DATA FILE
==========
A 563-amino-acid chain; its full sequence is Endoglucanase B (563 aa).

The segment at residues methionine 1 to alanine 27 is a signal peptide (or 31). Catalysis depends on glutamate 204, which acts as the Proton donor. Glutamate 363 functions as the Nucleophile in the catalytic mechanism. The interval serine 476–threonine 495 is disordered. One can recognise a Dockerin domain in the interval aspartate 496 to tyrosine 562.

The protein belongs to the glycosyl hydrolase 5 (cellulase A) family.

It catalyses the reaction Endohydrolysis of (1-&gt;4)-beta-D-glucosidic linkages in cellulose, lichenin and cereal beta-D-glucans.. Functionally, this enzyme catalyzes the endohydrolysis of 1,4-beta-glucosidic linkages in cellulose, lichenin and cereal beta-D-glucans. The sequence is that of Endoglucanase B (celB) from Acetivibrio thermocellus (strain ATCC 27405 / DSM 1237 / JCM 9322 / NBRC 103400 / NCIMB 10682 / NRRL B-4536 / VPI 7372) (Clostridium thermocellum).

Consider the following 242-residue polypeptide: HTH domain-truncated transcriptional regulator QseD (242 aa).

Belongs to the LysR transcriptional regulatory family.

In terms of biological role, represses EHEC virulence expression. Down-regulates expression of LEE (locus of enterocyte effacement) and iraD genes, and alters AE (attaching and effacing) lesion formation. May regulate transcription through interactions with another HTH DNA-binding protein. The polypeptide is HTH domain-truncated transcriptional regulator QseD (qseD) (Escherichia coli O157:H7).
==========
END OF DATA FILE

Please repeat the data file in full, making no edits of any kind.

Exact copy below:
A 563-amino-acid chain; its full sequence is Endoglucanase B (563 aa).

The segment at residues methionine 1 to alanine 27 is a signal peptide (or 31). Catalysis depends on glutamate 204, which acts as the Proton donor. Glutamate 363 functions as the Nucleophile in the catalytic mechanism. The interval serine 476–threonine 495 is disordered. One can recognise a Dockerin domain in the interval aspartate 496 to tyrosine 562.

The protein belongs to the glycosyl hydrolase 5 (cellulase A) family.

It catalyses the reaction Endohydrolysis of (1-&gt;4)-beta-D-glucosidic linkages in cellulose, lichenin and cereal beta-D-glucans.. Functionally, this enzyme catalyzes the endohydrolysis of 1,4-beta-glucosidic linkages in cellulose, lichenin and cereal beta-D-glucans. The sequence is that of Endoglucanase B (celB) from Acetivibrio thermocellus (strain ATCC 27405 / DSM 1237 / JCM 9322 / NBRC 103400 / NCIMB 10682 / NRRL B-4536 / VPI 7372) (Clostridium thermocellum).

Consider the following 242-residue polypeptide: HTH domain-truncated transcriptional regulator QseD (242 aa).

Belongs to the LysR transcriptional regulatory family.

In terms of biological role, represses EHEC virulence expression. Down-regulates expression of LEE (locus of enterocyte effacement) and iraD genes, and alters AE (attaching and effacing) lesion formation. May regulate transcription through interactions with another HTH DNA-binding protein. The polypeptide is HTH domain-truncated transcriptional regulator QseD (qseD) (Escherichia coli O157:H7).